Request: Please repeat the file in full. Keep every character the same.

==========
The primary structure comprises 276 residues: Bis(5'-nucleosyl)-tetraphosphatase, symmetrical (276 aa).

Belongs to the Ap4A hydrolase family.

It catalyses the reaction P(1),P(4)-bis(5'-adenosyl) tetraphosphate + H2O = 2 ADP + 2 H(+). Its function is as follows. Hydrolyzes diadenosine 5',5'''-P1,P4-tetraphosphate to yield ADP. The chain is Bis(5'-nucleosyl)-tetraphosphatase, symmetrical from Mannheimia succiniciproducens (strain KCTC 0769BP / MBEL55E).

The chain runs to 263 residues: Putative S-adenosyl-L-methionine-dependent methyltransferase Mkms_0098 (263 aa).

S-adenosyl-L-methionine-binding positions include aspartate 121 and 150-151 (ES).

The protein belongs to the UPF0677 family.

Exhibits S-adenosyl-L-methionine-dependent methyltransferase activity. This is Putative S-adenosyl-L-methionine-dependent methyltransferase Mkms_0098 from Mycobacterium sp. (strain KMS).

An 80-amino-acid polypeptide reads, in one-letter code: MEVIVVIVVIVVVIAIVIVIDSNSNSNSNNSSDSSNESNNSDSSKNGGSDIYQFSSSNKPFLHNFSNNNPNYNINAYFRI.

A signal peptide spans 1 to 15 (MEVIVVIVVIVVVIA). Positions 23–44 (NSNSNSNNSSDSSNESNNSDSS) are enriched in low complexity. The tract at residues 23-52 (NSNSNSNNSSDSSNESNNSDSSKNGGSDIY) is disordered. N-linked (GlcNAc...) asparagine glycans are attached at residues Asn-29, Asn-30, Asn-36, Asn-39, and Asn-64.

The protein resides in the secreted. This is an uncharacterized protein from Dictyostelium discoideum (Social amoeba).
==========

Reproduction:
The primary structure comprises 276 residues: Bis(5'-nucleosyl)-tetraphosphatase, symmetrical (276 aa).

Belongs to the Ap4A hydrolase family.

It catalyses the reaction P(1),P(4)-bis(5'-adenosyl) tetraphosphate + H2O = 2 ADP + 2 H(+). Its function is as follows. Hydrolyzes diadenosine 5',5'''-P1,P4-tetraphosphate to yield ADP. The chain is Bis(5'-nucleosyl)-tetraphosphatase, symmetrical from Mannheimia succiniciproducens (strain KCTC 0769BP / MBEL55E).

The chain runs to 263 residues: Putative S-adenosyl-L-methionine-dependent methyltransferase Mkms_0098 (263 aa).

S-adenosyl-L-methionine-binding positions include aspartate 121 and 150-151 (ES).

The protein belongs to the UPF0677 family.

Exhibits S-adenosyl-L-methionine-dependent methyltransferase activity. This is Putative S-adenosyl-L-methionine-dependent methyltransferase Mkms_0098 from Mycobacterium sp. (strain KMS).

An 80-amino-acid polypeptide reads, in one-letter code: MEVIVVIVVIVVVIAIVIVIDSNSNSNSNNSSDSSNESNNSDSSKNGGSDIYQFSSSNKPFLHNFSNNNPNYNINAYFRI.

A signal peptide spans 1 to 15 (MEVIVVIVVIVVVIA). Positions 23–44 (NSNSNSNNSSDSSNESNNSDSS) are enriched in low complexity. The tract at residues 23-52 (NSNSNSNNSSDSSNESNNSDSSKNGGSDIY) is disordered. N-linked (GlcNAc...) asparagine glycans are attached at residues Asn-29, Asn-30, Asn-36, Asn-39, and Asn-64.

The protein resides in the secreted. This is an uncharacterized protein from Dictyostelium discoideum (Social amoeba).